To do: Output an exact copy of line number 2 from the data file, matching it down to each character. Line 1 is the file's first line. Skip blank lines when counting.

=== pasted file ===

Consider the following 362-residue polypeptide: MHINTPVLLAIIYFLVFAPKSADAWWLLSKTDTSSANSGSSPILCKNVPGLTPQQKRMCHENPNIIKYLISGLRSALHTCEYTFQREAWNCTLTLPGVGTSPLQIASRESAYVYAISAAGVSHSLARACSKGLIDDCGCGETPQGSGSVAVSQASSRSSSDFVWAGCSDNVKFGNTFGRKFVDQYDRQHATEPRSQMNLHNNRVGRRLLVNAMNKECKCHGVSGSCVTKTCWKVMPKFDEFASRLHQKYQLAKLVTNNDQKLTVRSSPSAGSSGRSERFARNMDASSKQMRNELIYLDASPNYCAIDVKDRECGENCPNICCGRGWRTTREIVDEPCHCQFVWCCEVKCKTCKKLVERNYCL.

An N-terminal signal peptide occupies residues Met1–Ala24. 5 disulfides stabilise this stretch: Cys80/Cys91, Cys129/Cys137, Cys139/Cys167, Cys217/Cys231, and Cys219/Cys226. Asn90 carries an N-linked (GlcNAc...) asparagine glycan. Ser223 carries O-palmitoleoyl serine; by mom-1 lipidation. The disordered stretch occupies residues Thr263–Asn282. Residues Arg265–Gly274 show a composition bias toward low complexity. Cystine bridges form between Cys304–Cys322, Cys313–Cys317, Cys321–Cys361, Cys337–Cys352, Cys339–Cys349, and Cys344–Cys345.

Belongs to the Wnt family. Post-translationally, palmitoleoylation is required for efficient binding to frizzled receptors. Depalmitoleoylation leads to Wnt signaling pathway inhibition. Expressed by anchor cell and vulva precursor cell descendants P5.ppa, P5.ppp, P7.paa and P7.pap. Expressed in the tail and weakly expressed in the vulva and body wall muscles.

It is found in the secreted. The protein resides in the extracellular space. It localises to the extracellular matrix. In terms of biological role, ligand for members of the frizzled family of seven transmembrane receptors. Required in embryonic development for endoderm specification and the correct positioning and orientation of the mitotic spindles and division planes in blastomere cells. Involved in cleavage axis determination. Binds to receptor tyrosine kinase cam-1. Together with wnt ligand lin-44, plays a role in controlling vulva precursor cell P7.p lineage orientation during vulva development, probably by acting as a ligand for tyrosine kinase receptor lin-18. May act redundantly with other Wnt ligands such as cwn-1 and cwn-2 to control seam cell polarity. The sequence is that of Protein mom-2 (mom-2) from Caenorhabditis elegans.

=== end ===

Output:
An N-terminal signal peptide occupies residues Met1–Ala24. 5 disulfides stabilise this stretch: Cys80/Cys91, Cys129/Cys137, Cys139/Cys167, Cys217/Cys231, and Cys219/Cys226. Asn90 carries an N-linked (GlcNAc...) asparagine glycan. Ser223 carries O-palmitoleoyl serine; by mom-1 lipidation. The disordered stretch occupies residues Thr263–Asn282. Residues Arg265–Gly274 show a composition bias toward low complexity. Cystine bridges form between Cys304–Cys322, Cys313–Cys317, Cys321–Cys361, Cys337–Cys352, Cys339–Cys349, and Cys344–Cys345.